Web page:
The unique contributions of perceiver and target characteristics in person perception

Eric Hehman, Clare AM Sutherland, Jessica K Flake, Michael L Slepian

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128 Citations (Scopus)
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Models of person perception have long asserted that our impressions of others are guided by characteristics of both the target and perceiver. However, research has not yet quantified to what extent perceivers and targets contribute to different impressions. This quantification is theoretically critical, as it addresses how much an impression arises from "our minds" versus "others' faces." Here, we apply cross-classified random effects models to address this fundamental question in social cognition, using approximately 700,000 ratings of faces. With this approach, we demonstrate that (a) different trait impressions have unique causal processes, meaning that some impressions are largely informed by perceiver-level characteristics whereas others are driven more by physical target-level characteristics; (b) modeling of perceiver- and target-variance in impressions informs fundamental models of social perception; (c) Perceiver × Target interactions explain a substantial portion of variance in impressions; (d) greater emotional intensity in stimuli decreases the influence of the perceiver; and (e) more variable, naturalistic stimuli increases variation across perceivers. Important overarching patterns emerged. Broadly, traits and dimensions representing inferences of character (e.g., dominance) are driven more by perceiver characteristics than those representing appearance-based appraisals (e.g., youthful-attractiveness). Moreover, inferences made of more ambiguous traits (e.g., creative) or displays (e.g., faces with less extreme emotions, less-controlled stimuli) are similarly driven more by perceiver than target characteristics. Together, results highlight the large role that perceiver and target variability play in trait impressions, and develop a new topography of trait impressions that considers the source of the impression. (PsycINFO Database Record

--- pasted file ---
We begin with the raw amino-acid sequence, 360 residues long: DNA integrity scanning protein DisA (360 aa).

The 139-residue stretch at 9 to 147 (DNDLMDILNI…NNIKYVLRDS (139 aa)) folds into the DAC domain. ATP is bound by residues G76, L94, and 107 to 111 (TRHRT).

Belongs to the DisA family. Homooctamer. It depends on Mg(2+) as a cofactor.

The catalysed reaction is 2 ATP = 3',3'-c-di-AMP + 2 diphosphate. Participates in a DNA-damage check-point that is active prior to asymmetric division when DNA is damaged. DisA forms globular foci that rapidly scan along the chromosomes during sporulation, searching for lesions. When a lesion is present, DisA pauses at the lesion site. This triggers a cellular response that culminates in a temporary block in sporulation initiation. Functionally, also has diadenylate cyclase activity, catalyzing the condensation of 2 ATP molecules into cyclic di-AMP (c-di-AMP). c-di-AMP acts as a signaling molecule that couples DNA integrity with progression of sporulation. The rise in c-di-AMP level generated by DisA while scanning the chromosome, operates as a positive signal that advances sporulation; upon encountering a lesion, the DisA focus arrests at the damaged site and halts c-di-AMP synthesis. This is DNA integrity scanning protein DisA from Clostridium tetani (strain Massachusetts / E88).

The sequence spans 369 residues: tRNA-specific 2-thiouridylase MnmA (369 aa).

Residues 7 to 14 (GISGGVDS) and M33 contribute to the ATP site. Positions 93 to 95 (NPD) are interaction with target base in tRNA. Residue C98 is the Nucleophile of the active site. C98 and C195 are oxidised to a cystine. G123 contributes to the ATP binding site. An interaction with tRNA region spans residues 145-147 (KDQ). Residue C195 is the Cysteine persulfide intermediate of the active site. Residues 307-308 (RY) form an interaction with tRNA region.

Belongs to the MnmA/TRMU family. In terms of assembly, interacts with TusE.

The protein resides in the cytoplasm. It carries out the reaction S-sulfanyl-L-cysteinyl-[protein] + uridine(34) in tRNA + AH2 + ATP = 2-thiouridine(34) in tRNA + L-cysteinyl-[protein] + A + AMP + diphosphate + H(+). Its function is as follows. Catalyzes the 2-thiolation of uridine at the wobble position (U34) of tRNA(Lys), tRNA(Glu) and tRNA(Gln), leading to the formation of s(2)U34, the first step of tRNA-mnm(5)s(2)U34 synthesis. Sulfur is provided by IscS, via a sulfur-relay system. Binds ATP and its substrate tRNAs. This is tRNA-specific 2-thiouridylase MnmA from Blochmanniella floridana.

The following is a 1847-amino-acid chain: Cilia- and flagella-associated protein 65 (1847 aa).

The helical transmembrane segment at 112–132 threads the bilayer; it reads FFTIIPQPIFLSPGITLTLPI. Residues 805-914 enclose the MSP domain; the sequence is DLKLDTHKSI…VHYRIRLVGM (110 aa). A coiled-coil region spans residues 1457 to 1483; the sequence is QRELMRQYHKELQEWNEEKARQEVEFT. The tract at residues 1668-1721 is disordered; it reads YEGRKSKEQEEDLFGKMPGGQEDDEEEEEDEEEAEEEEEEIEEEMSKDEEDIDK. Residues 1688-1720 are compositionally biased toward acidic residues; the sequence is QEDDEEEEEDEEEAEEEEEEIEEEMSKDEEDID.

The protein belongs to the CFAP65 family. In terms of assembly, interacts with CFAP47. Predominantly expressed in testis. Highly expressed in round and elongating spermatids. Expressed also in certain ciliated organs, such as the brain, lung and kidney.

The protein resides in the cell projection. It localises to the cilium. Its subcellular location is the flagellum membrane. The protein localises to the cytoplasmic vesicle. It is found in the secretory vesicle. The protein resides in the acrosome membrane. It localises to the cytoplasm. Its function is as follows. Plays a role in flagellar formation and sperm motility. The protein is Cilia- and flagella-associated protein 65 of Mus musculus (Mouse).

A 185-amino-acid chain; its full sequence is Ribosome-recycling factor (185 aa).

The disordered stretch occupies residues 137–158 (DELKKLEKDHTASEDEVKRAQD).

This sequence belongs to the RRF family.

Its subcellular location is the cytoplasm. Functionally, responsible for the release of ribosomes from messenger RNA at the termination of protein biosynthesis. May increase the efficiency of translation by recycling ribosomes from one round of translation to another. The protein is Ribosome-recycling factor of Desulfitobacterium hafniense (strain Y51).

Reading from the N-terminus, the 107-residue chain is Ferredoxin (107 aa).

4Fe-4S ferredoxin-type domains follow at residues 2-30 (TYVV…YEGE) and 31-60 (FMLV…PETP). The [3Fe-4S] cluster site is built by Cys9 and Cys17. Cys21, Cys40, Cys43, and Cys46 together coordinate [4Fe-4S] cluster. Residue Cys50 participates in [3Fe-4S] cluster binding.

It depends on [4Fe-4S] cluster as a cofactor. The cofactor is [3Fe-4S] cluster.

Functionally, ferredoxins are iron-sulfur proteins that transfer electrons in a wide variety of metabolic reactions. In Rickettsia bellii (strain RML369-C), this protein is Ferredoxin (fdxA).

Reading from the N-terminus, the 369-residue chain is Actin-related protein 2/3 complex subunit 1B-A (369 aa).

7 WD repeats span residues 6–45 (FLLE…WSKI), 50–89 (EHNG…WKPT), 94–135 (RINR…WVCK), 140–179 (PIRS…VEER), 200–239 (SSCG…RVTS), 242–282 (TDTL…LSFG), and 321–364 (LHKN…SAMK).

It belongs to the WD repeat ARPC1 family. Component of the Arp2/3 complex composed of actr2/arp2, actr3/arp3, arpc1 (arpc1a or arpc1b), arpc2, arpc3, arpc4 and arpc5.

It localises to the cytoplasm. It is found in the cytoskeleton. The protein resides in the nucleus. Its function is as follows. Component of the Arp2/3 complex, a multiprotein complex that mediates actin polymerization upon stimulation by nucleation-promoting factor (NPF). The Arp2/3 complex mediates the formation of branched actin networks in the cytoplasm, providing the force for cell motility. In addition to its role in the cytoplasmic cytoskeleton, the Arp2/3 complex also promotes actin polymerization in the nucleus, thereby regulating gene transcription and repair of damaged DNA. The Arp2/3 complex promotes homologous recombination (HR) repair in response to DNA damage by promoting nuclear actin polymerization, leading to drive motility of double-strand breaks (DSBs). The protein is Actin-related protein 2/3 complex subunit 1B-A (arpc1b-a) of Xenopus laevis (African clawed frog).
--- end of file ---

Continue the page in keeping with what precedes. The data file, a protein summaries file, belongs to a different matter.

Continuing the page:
Original languageEnglish
Pages (from-to)513-529
Number of pages17
JournalJournal of Personality and Social Psychology
Issue number4
Early online date8 May 2017
Publication statusPublished - Oct 2017

Bibliographical note

This research was partially supported by a SSHRC Institutional Grant and SSHRC
Insight Development Grant (430-2016-00094) to EH and postdoctoral research support from the Australian Research Council Centre of Excellence in Cognition and its Disorders, University of Western Australia (CE110001021) and an Australian Research Council Discovery Project Grant (DP170104602) to CS.


  • impression formation
  • person perception
  • face perception
  • multilevel modeling


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